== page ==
August 17, 2015

By Matthew E. Milliken
Aug. 17, 2015

Home, the visually stunning 2009 documentary film directed by Yann Arthus-Bertrand, is partly a biography of the planet Earth, partly a history of the human species and partly an environmental manifesto.

According to its promotional material, the movie was shot in 120 locations in 54 nations. The images, fittingly, seem to cover every environment on the planet, from arid desert to lush jungle to frozen landscape to artificial archipelago. At one moment narrator Glenn Close is discussing a city filled with skyscrapers; the next, seemingly, focus has shifted to a plain covered by nigh-identical suburban homes and the network of asphalt roads that serve the cars these communities require. Or perhaps we’re exploring the antithesis of these places — poverty-stricken urban sectors where electricity, food and clean drinking water are luxuries, not givens.

But more on that in a minute. Another thing that’s striking about Home is the movie’s varying time scales. The movie begins by describing events in terms of thousands of millennia. The age of the Earth, for instance, is about 4.5 billion years. The first organisms began appearing a few hundred million years after that.

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Will the future resemble the past? Our changing atmosphere and our peculiar institution

May 23, 2014

By Matthew E. Milliken
May 23, 2014

I’ve spent a significant amount of time over the past few days reading about two disparate issues. One, climate change, is very contemporary; the other, slavery, continues to affect American society despite the fact that the practice was outlawed about 150 years ago.

Let’s start with climate change — specifically, with Bill McKibben’s 6,200-word essay on the subject from a 2012 edition of Rolling Stone. It is subtitled “Global Warming’s Terrifying New Math,” and it focuses on three numbers: The amount of temperature rise that the planet might — might — be able to sustain without triggering catastrophic environmental and geopolitical changes, the number of gigatons of carbon dioxide that scientists estimate humanity might be able to pump into the atmosphere while still retaining a chance of keeping below an unsustainable temperature rise, and the number of gigatons of carbon dioxide that would be added to the atmosphere if all known reserves of coal, oil and gas reserves are extracted and used.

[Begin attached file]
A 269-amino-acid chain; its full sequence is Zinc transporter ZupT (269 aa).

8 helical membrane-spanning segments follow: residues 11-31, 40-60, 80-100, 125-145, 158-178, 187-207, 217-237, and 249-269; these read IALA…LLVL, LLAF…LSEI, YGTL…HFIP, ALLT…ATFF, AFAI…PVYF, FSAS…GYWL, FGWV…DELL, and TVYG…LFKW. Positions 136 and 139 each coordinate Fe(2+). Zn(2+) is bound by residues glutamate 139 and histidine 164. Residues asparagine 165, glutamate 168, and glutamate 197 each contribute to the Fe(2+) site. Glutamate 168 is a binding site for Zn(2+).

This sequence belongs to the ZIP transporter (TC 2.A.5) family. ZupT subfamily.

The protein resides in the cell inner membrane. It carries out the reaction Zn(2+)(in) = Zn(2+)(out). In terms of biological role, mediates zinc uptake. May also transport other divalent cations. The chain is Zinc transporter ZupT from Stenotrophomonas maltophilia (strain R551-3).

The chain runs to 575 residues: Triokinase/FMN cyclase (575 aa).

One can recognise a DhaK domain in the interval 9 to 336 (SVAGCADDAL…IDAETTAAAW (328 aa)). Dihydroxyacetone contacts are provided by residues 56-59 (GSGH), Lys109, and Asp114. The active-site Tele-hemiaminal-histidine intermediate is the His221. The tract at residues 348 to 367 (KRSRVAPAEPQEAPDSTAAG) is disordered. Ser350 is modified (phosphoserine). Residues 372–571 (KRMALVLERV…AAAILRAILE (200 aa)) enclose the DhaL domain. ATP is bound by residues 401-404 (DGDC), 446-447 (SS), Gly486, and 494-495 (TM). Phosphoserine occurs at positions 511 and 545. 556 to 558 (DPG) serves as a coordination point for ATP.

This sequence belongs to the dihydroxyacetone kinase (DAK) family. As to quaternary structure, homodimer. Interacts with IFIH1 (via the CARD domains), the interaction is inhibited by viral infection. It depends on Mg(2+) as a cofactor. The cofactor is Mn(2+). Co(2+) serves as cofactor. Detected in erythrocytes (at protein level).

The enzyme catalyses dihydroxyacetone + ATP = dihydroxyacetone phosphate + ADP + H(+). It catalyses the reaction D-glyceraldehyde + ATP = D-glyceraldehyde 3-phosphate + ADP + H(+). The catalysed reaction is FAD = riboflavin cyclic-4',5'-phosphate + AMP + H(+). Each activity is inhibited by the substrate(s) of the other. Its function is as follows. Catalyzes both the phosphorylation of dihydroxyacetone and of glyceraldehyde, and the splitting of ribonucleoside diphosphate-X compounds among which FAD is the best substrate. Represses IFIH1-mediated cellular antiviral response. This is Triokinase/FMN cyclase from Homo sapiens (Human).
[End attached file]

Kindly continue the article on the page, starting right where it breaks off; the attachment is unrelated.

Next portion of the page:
McKibben focuses on those three numbers, as stated, but the most frightening part of the article can be boiled down to one sentence: Known fossil fuel reserves are capable of producing roughly five times the amount of carbon dioxide that the atmosphere is thought to be able to absorb safely.

Consider the other topic for a moment — slavery, which has euphemistically been called America’s peculiar institution. The Atlantic has just posted a comprehensive feature article by Ta-Nehisi Coates titled “The Case for Reparations.” The work comprises about 15,000 words; it’s also accompanied by “An Intellectual Autopsy,” a 2,100-word addendum (that I have yet to read) in which Coates explains how his opposition to reparations changed over the last four years.

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One Wondrous Sentence: The perils of climate change

January 16, 2013

This one wondrous sentence captures some of the dire news contained in a quadrennial federal report — suspended, incidentally, during the administration of President George W. Bush — about changing meteorological conditions.

The draft Third National Climate Assessment, issued every four years, delivers a bracing picture of environmental changes and natural disasters that mounting scientific evidence indicates is fostered by climate change: heavier rains in the Northeast, Midwest and Plains that have overwhelmed storm drains and led to flooding and erosion; sea level rise that has battered coastal communities; drought that has turned much of the West into a tinderbox.

Source: Neela Banerjee, “Climate assessment delivers a grim overview,” Los Angeles Times, Jan. 11, 2013.